The foreign and defense ministers of Japan and Russia agreed Saturday to cooperate in fighting terrorism and piracy as the neighbors, still at odds over territorial woes, held an unprecedented security dialogue.
Japan's Foreign Minister Fumio Kishida and Defense Minister Itsunori Onodera held a so-called "2+2" meeting with Russia's Foreign Minister Sergei Lavrov and Defense Minister Sergei Shoigu at the government's guest house in Tokyo.
It was the first such diplomatic-defense talks between the two countries, which remain at odds over the sovereignty of a cluster of windswept islands to Japan's north and Russia's far east.
During the one-day meeting, the two sides agreed to carry out joint drills between Japan's Maritime Self-Defense Force and the Russian Navy designed to combat terrorists and pirates, the ministers said.
They also agreed to launch "Japan-Russia cyber-security talks" while stepping up other security and defense talks, including ministerial meetings, their joint statement said.
"We got off to a good start by turning to a new chapter of the Japanese and Russian relationship," Kishida told a joint news conference.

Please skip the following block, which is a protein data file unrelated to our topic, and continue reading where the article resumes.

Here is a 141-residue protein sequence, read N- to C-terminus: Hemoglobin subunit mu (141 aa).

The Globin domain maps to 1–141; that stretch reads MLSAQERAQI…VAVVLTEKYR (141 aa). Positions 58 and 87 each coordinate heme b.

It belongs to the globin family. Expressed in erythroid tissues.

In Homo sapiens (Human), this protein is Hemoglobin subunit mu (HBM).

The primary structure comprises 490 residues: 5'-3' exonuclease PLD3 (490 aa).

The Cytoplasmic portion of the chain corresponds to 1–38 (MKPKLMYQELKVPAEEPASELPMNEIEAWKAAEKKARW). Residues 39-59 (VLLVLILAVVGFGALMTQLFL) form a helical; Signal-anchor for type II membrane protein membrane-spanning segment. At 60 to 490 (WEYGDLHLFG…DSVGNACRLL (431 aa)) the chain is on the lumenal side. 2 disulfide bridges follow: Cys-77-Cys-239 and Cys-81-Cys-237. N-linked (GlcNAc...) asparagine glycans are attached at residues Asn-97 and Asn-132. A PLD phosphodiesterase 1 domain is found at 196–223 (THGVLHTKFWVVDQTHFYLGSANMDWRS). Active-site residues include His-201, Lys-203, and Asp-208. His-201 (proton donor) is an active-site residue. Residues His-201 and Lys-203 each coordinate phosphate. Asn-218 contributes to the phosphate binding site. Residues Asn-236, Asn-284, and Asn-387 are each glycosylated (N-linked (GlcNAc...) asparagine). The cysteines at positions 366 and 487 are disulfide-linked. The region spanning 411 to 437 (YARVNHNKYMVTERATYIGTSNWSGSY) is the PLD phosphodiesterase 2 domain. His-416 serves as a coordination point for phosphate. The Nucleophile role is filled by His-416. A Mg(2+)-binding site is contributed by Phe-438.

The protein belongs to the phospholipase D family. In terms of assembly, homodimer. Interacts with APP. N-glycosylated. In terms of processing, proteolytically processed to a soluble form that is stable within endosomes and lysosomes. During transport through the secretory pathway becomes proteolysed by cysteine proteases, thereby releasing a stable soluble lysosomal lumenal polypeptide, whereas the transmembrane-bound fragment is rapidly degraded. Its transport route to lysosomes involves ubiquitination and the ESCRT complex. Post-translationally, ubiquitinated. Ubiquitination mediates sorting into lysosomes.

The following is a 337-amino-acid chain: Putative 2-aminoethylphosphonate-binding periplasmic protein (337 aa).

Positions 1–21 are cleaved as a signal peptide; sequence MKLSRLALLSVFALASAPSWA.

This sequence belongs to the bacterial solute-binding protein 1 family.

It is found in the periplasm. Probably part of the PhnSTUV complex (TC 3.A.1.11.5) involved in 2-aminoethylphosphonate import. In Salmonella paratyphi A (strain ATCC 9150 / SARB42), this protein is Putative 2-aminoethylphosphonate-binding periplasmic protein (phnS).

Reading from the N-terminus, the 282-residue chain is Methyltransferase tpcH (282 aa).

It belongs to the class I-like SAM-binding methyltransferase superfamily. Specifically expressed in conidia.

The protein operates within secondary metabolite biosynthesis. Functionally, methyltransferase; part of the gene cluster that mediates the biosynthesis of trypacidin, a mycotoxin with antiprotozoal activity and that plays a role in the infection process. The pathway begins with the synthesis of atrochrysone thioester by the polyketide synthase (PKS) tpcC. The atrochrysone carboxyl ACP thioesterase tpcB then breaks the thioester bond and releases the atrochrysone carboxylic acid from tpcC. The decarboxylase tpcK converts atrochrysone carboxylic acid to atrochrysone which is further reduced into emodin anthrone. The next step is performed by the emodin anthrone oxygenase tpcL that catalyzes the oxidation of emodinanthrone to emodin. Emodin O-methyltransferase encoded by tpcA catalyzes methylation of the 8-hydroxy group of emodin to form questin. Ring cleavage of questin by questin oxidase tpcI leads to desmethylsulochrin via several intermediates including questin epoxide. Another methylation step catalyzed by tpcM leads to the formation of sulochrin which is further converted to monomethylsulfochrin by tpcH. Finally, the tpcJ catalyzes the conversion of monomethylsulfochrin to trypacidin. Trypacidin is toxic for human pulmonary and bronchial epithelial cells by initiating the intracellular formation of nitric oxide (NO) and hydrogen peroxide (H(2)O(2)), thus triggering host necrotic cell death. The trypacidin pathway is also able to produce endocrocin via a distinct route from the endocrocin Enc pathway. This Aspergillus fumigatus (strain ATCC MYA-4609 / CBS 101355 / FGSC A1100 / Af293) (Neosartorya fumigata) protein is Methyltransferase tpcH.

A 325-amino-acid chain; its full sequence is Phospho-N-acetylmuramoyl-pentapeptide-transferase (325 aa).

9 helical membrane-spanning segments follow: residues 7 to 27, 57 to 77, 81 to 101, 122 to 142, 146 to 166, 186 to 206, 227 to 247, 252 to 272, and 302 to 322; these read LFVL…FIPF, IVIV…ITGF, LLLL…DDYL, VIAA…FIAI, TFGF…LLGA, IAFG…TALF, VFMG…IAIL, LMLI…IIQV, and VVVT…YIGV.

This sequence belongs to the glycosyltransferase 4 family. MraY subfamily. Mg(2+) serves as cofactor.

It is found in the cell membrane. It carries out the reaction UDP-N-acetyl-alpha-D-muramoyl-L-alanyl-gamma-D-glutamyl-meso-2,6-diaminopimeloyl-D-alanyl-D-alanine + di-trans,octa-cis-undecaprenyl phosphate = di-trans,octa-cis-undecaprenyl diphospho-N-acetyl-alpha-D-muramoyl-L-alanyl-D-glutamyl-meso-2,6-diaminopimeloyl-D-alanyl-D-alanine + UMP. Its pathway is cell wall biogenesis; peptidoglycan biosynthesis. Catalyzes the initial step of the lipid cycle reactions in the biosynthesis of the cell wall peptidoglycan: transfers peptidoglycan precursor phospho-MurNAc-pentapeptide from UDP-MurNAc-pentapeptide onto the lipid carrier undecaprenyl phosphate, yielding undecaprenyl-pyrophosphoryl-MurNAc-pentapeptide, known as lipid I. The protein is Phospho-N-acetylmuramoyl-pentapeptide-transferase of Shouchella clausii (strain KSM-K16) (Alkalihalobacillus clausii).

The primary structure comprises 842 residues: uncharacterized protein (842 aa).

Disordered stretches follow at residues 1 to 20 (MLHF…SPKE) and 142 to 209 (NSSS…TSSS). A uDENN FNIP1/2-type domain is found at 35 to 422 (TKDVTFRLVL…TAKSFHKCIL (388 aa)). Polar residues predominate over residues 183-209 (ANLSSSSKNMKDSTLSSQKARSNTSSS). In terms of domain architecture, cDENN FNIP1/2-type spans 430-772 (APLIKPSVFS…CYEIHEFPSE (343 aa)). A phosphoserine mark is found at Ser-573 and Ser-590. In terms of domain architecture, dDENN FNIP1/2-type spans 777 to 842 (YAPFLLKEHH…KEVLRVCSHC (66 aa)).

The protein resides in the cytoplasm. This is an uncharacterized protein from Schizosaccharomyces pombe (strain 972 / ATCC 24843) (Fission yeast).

"Pushing for cooperation in the security sector will help enhance the entire relationship between Japan and Russia, which will have a good impact on negotiations on signing a peace treaty," he said.
Despite an important commercial relationship that is now much influenced by Japan's need to buy fossil fuels and Russia's desire to sell them, the two neighbors have failed to sign a peace treaty due to their territorial dispute.
The islands, which Japan calls the Northern Territories, but Russia administers as the Southern Kurils, were seized by Soviet troops as World War II thundered to a close.
Lavrov said Saturday's meeting also covered regional concerns, including the Korean peninsula issue, territorial disputes, drug trafficking and borderless crimes.
"We confirmed that our close cooperation in settling these issues will meet the interest of the two countries," the Russian foreign minister said.
But Kishida stressed that their bilateral dialogue did not intend to single out one particular issue or a country, adding the Japan-U.S. security alliance is still the cornerstone of Tokyo's diplomacy.
Four separate meetings have taken place between Japanese Prime Minister Shinzo Abe and Russian President Vladimir Putin over the past six months, an unusual frequency for such high-level exchanges.
The affable tone stands in marked contrast to the state of relations between Japan and China.
Asia's two largest economies are at diplomatic loggerheads over the sovereignty of a chain of islands in the East China Sea. Chinese President Xi Jinping and Abe have not met for a formal sit-down since either came to power.